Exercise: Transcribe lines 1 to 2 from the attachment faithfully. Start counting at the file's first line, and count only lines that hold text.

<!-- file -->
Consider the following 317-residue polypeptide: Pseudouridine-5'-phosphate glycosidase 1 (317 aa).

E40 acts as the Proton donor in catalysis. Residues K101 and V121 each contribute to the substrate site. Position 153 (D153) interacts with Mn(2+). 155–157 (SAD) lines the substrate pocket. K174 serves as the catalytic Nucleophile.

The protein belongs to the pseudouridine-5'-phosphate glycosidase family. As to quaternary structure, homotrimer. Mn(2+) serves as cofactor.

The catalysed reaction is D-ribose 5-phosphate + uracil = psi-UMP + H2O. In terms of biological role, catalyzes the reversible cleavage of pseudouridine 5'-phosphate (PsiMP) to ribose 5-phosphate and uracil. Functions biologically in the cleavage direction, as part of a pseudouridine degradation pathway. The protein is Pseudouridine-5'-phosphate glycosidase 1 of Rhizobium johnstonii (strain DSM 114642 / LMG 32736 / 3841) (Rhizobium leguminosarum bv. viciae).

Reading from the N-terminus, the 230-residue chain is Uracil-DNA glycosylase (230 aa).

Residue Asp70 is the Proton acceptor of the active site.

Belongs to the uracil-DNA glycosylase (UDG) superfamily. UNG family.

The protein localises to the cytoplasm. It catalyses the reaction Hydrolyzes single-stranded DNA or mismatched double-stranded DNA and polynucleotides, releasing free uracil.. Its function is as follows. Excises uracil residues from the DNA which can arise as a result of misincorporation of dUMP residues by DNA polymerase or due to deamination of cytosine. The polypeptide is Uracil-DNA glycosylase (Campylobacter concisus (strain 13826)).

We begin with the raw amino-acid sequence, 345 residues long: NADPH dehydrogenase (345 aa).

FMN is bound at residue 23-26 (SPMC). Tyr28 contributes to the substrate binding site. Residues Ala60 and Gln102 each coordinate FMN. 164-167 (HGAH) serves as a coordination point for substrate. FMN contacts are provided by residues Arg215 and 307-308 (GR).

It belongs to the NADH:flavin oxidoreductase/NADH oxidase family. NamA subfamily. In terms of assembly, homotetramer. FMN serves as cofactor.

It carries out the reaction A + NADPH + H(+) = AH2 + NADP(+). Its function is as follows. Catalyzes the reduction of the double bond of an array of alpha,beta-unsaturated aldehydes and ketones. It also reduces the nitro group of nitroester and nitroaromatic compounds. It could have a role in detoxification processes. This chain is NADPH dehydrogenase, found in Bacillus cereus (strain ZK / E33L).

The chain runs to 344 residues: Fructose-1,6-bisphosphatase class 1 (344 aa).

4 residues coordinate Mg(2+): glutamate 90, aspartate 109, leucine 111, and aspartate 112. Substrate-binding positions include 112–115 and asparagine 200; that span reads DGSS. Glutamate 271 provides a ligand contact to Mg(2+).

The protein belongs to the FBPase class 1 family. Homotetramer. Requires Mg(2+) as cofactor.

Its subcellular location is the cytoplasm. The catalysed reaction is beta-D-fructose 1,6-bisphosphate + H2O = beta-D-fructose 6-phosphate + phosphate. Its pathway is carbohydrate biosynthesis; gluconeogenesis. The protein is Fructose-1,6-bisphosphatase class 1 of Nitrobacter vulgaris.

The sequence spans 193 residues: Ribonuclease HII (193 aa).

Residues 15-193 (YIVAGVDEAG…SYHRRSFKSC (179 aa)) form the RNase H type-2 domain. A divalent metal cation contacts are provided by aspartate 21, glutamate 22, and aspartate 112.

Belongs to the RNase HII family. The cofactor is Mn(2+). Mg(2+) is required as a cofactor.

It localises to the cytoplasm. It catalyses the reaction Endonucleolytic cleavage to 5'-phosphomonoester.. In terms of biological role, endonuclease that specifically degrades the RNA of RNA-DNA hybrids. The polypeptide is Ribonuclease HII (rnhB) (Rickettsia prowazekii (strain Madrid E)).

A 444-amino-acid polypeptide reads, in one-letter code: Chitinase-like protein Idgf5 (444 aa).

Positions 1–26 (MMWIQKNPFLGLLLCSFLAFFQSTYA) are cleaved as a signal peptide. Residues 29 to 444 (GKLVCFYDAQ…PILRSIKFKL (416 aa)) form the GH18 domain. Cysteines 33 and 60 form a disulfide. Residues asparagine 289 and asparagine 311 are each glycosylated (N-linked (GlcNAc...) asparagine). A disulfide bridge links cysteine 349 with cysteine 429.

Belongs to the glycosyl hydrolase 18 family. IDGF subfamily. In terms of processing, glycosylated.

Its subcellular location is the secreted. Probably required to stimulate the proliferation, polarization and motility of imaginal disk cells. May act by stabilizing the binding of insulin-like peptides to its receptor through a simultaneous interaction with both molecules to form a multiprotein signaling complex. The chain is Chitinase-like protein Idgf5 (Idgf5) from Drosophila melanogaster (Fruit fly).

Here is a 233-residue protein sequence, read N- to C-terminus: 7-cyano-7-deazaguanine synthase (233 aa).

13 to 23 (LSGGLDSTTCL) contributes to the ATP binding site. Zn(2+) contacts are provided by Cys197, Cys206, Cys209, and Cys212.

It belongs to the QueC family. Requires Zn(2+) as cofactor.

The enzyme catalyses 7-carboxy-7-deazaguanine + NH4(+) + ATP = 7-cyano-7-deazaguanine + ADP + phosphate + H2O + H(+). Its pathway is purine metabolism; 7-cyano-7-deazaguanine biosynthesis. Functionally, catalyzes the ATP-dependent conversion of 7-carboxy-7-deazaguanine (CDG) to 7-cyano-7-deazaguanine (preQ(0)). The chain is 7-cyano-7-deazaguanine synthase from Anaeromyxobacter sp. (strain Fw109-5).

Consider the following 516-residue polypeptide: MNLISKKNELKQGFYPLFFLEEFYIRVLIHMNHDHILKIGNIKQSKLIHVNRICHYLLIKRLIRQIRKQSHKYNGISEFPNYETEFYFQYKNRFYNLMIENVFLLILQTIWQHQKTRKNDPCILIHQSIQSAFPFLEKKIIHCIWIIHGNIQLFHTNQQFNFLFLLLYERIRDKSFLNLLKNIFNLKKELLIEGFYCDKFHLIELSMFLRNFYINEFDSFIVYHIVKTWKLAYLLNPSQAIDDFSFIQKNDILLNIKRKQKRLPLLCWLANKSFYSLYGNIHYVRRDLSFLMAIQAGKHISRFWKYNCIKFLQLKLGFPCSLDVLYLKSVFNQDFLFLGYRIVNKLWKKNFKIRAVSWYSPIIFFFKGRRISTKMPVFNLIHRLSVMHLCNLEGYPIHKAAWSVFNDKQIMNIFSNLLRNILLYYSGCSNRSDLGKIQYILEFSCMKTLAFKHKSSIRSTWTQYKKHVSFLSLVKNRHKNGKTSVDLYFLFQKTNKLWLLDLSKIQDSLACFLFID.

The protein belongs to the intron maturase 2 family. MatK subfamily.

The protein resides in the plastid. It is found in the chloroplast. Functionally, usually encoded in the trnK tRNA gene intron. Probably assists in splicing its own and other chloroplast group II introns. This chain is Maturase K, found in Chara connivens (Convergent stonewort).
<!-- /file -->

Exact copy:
Consider the following 317-residue polypeptide: Pseudouridine-5'-phosphate glycosidase 1 (317 aa).

E40 acts as the Proton donor in catalysis. Residues K101 and V121 each contribute to the substrate site. Position 153 (D153) interacts with Mn(2+). 155–157 (SAD) lines the substrate pocket. K174 serves as the catalytic Nucleophile.